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Reproductive Health Blog

How Smoking Affects Male And Female Fertility

How Smoking Affects Male And Female Fertility

Smoking And Fertility

The detrimental health hazards of smoking like cancers, emphysema, heart disease, etc. are well known by most people. A lesser known fact is that smoking also affects male and female reproductive health. Every individual must realize that whether they plan to have a baby sooner or later in life, smoking can drastically compromise the health of their reproductive system.


Smoking Impact On Male Infertility


Men, who smoke, tend to have lower sperm count and sperm motility than those who do not. Some studies even suggest that male smokers are more likely to produce sperm that are genetically abnormal. If the female partner does conceive, the chances of the genetic damage passing on to the developing baby or posing a risk to the pregnancy are quite high.

Smoking (including second-hand smoke) can also cause sexual problems like erectile dysfunction, indirectly affecting fertility.


Smoking Impact On Female Infertility


Women, who smoke, take longer to conceive compared to women who do not. They have lower estrogen levels which hamper the development and maturation of the eggs. Smoking is known to prevent proper ovulation by damaging the fallopian tubes and reducing the ovarian reserve, particularly in terms of egg quality and count.


On Women Undergoing IVF treatment


Smoking considerably reduces the success rates of women undergoing IVF treatment. This could be largely due to the fact that smoking results in vascular problems which hinder the implantation of the embryo into the wall of the uterus. Women opting for IVF treatment are therefore advised to quit smoking before commencing any fertility treatments.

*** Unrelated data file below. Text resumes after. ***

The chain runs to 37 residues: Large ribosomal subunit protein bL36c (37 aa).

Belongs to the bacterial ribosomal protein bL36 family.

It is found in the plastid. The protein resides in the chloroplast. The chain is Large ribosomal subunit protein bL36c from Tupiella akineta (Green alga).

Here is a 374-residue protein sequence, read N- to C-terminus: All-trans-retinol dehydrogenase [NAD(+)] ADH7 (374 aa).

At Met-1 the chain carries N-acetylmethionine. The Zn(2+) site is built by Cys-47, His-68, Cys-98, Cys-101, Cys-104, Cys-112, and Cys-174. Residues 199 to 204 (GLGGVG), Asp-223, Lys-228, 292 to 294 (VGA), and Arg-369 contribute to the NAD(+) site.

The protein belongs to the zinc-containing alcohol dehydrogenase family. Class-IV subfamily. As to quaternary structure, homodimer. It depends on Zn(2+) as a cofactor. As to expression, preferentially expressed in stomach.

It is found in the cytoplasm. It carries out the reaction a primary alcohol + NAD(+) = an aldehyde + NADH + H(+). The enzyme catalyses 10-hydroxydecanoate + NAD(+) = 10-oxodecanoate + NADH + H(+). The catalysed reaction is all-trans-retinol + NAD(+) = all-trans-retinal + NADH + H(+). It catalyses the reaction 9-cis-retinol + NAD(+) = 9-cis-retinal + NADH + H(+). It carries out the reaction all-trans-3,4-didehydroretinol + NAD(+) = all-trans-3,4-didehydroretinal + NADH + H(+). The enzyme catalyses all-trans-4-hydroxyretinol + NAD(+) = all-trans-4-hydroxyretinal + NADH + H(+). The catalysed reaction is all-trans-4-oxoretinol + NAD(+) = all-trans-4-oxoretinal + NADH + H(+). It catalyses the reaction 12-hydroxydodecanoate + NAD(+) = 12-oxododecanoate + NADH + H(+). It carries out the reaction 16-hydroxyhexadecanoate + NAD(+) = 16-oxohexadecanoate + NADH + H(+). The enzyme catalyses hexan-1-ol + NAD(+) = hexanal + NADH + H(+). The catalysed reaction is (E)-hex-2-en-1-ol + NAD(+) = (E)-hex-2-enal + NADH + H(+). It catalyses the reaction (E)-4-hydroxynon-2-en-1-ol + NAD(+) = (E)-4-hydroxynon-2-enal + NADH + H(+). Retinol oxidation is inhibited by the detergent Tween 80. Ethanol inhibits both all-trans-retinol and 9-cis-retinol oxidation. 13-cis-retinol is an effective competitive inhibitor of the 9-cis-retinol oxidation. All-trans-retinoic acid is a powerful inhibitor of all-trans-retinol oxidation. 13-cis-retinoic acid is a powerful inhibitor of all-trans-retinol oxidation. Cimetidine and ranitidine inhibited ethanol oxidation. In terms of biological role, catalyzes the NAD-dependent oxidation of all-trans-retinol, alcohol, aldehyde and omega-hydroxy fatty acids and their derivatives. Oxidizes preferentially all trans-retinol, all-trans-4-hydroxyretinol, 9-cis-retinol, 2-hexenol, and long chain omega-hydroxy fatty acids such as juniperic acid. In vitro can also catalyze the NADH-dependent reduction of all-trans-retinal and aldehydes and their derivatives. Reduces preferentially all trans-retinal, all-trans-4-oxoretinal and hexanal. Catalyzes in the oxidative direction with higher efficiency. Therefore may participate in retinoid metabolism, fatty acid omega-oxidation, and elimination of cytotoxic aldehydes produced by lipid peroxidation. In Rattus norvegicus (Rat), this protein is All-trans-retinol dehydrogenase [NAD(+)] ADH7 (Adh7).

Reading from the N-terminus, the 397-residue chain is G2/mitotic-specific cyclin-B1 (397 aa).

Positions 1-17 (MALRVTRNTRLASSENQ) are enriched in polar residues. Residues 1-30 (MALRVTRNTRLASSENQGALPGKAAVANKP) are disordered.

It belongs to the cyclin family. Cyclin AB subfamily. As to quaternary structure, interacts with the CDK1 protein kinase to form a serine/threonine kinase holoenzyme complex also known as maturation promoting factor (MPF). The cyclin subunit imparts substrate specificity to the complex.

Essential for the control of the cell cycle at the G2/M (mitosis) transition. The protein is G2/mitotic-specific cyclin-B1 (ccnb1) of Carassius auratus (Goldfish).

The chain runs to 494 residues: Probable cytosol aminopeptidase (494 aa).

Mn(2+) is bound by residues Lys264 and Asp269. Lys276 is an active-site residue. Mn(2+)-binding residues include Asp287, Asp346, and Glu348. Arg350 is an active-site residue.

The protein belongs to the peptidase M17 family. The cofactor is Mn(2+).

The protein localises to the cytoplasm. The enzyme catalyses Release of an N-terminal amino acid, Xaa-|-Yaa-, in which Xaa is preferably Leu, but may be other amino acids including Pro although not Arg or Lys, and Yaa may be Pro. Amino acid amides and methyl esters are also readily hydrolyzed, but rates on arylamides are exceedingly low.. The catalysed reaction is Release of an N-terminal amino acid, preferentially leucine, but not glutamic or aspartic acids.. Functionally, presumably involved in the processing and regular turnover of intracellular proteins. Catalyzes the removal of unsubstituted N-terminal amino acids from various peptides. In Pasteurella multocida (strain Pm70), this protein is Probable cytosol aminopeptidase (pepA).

Effects On An Unborn Baby


Even if a woman succeeds in conceiving, other harmful effects of smoking might hinder her chances of conceiving.  These effects include:

  • Reduced birth weight
  • Premature birth
  • Pre-term related deaths
  • Deaths caused by sudden infant death syndrome
  • Increased risk of congenital defects

ASH organization research also suggests that smoking reduces the development of a healthy reproductive system in the unborn child which might result in low fertility in the male/female child in the future. For example, studies show that women who smoked during pregnancy are at increased risk of giving birth to male children with smaller testes and lower sperm count. Children born to parents who smoke are more likely to develop respiratory infections like asthma and wheezing.

Quitting smoking may not be easy but at the same time it is not impossible. If you are planning to have a baby, it is not only advisable but essential that you cut back and eventually stop smoking. It may require a lot of effort and discipline from your end but nothing can match up to the joy that you experience when you hold your baby in your arms for the first time.

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